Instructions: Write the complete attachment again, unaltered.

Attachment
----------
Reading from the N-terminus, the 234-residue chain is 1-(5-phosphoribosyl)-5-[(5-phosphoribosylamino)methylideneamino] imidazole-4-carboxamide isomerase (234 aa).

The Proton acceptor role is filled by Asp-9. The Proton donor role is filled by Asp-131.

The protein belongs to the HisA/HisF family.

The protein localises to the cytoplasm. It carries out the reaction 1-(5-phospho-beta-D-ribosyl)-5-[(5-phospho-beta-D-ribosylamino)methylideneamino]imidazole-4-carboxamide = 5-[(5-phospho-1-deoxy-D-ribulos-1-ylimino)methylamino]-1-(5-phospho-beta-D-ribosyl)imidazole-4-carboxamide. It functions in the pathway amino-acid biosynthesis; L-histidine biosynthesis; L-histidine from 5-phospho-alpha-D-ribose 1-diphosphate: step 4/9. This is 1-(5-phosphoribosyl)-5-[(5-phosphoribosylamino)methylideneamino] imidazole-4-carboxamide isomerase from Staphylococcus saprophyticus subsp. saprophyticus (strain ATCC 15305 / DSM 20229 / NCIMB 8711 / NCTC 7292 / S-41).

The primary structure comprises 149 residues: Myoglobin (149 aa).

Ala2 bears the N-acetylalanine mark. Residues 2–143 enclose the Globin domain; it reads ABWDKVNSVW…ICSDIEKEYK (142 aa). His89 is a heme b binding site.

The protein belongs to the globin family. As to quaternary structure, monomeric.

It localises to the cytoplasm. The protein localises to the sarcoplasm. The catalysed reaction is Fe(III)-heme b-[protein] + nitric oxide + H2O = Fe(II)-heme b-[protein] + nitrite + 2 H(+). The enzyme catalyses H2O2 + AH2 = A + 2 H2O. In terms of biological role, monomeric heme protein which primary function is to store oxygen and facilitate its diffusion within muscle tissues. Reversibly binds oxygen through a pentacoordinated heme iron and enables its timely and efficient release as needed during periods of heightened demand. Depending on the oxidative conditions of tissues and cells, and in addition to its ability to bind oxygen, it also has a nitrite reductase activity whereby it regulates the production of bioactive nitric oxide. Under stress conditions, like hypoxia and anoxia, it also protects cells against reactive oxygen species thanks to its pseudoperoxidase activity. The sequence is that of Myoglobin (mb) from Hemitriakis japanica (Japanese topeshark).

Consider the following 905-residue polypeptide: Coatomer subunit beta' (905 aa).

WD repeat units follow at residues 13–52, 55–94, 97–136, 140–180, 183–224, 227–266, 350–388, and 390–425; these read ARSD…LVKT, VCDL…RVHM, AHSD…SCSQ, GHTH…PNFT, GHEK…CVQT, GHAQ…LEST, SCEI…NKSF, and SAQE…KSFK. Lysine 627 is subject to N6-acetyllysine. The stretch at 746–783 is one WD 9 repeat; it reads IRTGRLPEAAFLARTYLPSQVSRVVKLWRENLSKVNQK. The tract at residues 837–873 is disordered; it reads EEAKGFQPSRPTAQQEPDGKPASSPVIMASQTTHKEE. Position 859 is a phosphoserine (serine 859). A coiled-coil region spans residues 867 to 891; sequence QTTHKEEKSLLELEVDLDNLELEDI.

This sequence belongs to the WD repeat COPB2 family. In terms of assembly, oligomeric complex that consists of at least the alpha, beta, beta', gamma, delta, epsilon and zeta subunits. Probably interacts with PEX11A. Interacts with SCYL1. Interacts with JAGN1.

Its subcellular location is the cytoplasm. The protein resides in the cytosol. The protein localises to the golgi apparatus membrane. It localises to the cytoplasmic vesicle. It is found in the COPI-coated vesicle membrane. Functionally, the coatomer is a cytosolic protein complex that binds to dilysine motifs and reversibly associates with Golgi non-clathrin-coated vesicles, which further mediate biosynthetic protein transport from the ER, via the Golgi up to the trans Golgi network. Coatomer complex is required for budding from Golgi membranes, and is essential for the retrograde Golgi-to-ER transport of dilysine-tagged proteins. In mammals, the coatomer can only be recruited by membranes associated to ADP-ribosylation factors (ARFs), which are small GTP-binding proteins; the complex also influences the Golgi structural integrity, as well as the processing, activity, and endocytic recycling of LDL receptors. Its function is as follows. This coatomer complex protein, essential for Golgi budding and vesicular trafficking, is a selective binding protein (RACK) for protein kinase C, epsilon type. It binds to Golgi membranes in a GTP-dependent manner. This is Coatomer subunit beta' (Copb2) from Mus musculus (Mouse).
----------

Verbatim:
Reading from the N-terminus, the 234-residue chain is 1-(5-phosphoribosyl)-5-[(5-phosphoribosylamino)methylideneamino] imidazole-4-carboxamide isomerase (234 aa).

The Proton acceptor role is filled by Asp-9. The Proton donor role is filled by Asp-131.

The protein belongs to the HisA/HisF family.

The protein localises to the cytoplasm. It carries out the reaction 1-(5-phospho-beta-D-ribosyl)-5-[(5-phospho-beta-D-ribosylamino)methylideneamino]imidazole-4-carboxamide = 5-[(5-phospho-1-deoxy-D-ribulos-1-ylimino)methylamino]-1-(5-phospho-beta-D-ribosyl)imidazole-4-carboxamide. It functions in the pathway amino-acid biosynthesis; L-histidine biosynthesis; L-histidine from 5-phospho-alpha-D-ribose 1-diphosphate: step 4/9. This is 1-(5-phosphoribosyl)-5-[(5-phosphoribosylamino)methylideneamino] imidazole-4-carboxamide isomerase from Staphylococcus saprophyticus subsp. saprophyticus (strain ATCC 15305 / DSM 20229 / NCIMB 8711 / NCTC 7292 / S-41).

The primary structure comprises 149 residues: Myoglobin (149 aa).

Ala2 bears the N-acetylalanine mark. Residues 2–143 enclose the Globin domain; it reads ABWDKVNSVW…ICSDIEKEYK (142 aa). His89 is a heme b binding site.

The protein belongs to the globin family. As to quaternary structure, monomeric.

It localises to the cytoplasm. The protein localises to the sarcoplasm. The catalysed reaction is Fe(III)-heme b-[protein] + nitric oxide + H2O = Fe(II)-heme b-[protein] + nitrite + 2 H(+). The enzyme catalyses H2O2 + AH2 = A + 2 H2O. In terms of biological role, monomeric heme protein which primary function is to store oxygen and facilitate its diffusion within muscle tissues. Reversibly binds oxygen through a pentacoordinated heme iron and enables its timely and efficient release as needed during periods of heightened demand. Depending on the oxidative conditions of tissues and cells, and in addition to its ability to bind oxygen, it also has a nitrite reductase activity whereby it regulates the production of bioactive nitric oxide. Under stress conditions, like hypoxia and anoxia, it also protects cells against reactive oxygen species thanks to its pseudoperoxidase activity. The sequence is that of Myoglobin (mb) from Hemitriakis japanica (Japanese topeshark).

Consider the following 905-residue polypeptide: Coatomer subunit beta' (905 aa).

WD repeat units follow at residues 13–52, 55–94, 97–136, 140–180, 183–224, 227–266, 350–388, and 390–425; these read ARSD…LVKT, VCDL…RVHM, AHSD…SCSQ, GHTH…PNFT, GHEK…CVQT, GHAQ…LEST, SCEI…NKSF, and SAQE…KSFK. Lysine 627 is subject to N6-acetyllysine. The stretch at 746–783 is one WD 9 repeat; it reads IRTGRLPEAAFLARTYLPSQVSRVVKLWRENLSKVNQK. The tract at residues 837–873 is disordered; it reads EEAKGFQPSRPTAQQEPDGKPASSPVIMASQTTHKEE. Position 859 is a phosphoserine (serine 859). A coiled-coil region spans residues 867 to 891; sequence QTTHKEEKSLLELEVDLDNLELEDI.

This sequence belongs to the WD repeat COPB2 family. In terms of assembly, oligomeric complex that consists of at least the alpha, beta, beta', gamma, delta, epsilon and zeta subunits. Probably interacts with PEX11A. Interacts with SCYL1. Interacts with JAGN1.

Its subcellular location is the cytoplasm. The protein resides in the cytosol. The protein localises to the golgi apparatus membrane. It localises to the cytoplasmic vesicle. It is found in the COPI-coated vesicle membrane. Functionally, the coatomer is a cytosolic protein complex that binds to dilysine motifs and reversibly associates with Golgi non-clathrin-coated vesicles, which further mediate biosynthetic protein transport from the ER, via the Golgi up to the trans Golgi network. Coatomer complex is required for budding from Golgi membranes, and is essential for the retrograde Golgi-to-ER transport of dilysine-tagged proteins. In mammals, the coatomer can only be recruited by membranes associated to ADP-ribosylation factors (ARFs), which are small GTP-binding proteins; the complex also influences the Golgi structural integrity, as well as the processing, activity, and endocytic recycling of LDL receptors. Its function is as follows. This coatomer complex protein, essential for Golgi budding and vesicular trafficking, is a selective binding protein (RACK) for protein kinase C, epsilon type. It binds to Golgi membranes in a GTP-dependent manner. This is Coatomer subunit beta' (Copb2) from Mus musculus (Mouse).